Pick-a-Poem: Barbara Hamby

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Welcome to another pick-a-poem post, readers! If you’re looking a poetic pick-me-up in your day, I hope we can provide that. This week’s selection, from the ever-helpful Poetry Daily, is entitled Reading Can Kill You and has been penned by Barbara Hamby. If you’re looking for a great place to get a daily poetry fix, check out Poetry Daily because they’re a great resource!

According to her page at Poetry Daily, Barbara Hamby “is the author of four books of poems, most recently Babel and All-Night Lingo Tango. She was a 2010 Guggenheim fellow in poetry and her book of stories, Lester Higata’s 20th Century, won the 2010 Iowa Short Fiction Award. She teaches at Florida State University and has new work in American Poetry Review, Poetry, and The Yale Review.”

Reading Can Kill You, by Barbara Hamby

My husband and I are at a restaurant with another couple,
and after a few drinks the other man and I are talking
about how much we love The Master and Margarita,
a novel we’ve both read many times in different translations,
but it soon becomes apparent his wife and my husband are stewing,
as if Bob and I had discovered we had a former lover
in common, let’s say a woman, and we were more passionate
about her than our spouses because she was Russian,
and instead of no, she said nyet, which sounds like a sexier yes,
and yes was da, which is so much more yes than yes
but with a twinge of nyet, and it was winter, a freezing Siberian
blizzard with days that began at ten and ended at two,
and we sat in the dark next to the blazing enamel stove
and for breakfast drank tea from the samovar sweetened
with jam and talked about Gogol’s sentences and Mandelstam’s
despair, and then at night it would be love and vodka,
so when Satan showed up with his entourage, we were borne along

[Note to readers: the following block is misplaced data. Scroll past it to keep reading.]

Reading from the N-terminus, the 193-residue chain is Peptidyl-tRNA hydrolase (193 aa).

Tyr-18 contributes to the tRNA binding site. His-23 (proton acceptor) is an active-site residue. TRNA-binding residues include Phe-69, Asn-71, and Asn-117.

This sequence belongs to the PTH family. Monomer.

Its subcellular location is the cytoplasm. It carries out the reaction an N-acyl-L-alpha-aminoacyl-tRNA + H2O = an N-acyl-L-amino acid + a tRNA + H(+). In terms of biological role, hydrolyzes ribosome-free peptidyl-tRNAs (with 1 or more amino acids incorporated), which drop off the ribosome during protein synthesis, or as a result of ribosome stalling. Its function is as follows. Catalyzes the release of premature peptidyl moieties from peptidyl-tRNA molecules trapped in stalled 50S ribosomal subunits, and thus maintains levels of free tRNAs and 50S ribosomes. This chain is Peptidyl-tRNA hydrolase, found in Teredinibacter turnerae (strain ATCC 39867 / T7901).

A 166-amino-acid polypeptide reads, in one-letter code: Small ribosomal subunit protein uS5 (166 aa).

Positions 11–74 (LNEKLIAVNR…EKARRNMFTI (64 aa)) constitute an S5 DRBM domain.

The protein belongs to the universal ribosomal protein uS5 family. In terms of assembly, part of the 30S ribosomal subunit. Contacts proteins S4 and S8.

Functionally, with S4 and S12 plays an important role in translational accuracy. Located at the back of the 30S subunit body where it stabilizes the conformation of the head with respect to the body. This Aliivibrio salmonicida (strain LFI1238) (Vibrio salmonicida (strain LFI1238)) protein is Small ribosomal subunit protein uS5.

on his cloud of smoke, joining his diabolical magic show,
flinging rubles into paradise, cuddling at night with his giant cat,
watching the dawn rise, reciting Pushkin and Akhmatova,
thrilling to Mayakovsky’s rants, and in the white nights of summer
we became poetry, every breath an iamb, our cries of ecstasy
the nyet that is da, and I can see why my husband is silent and sulky,
so I return to our table, sip my Sancerre, talk about Paris,
because all four can agree we’d rather be lost in that city
than be found in another, and the steppes recede,
but in the middle of my oysters I think of my great-grandfather,
who worked in the mines of Kentucky, and one night
was supposed to be watching the furnace, but he was reading,
and the furnace exploded, killing him, which led my mother
to threaten that all my reading would destroy me, too, and I pictured
my teenaged self in that dank little room, the fire roaring,
reading a newspaper, a union tract, “Kubla Khan,” or maybe
Thomas Hardy’s Far from the Madding Crowd, whose heroine,
Bathsheba Everdene, was so rich and beautiful and stupid
I could hardly be blamed for not wanting to be anyone but her.

I hope you enjoyed this week’s featured poem! For more of these, check out our site’s archives.

— Jet Fuel Blog Editor, Mary Egan

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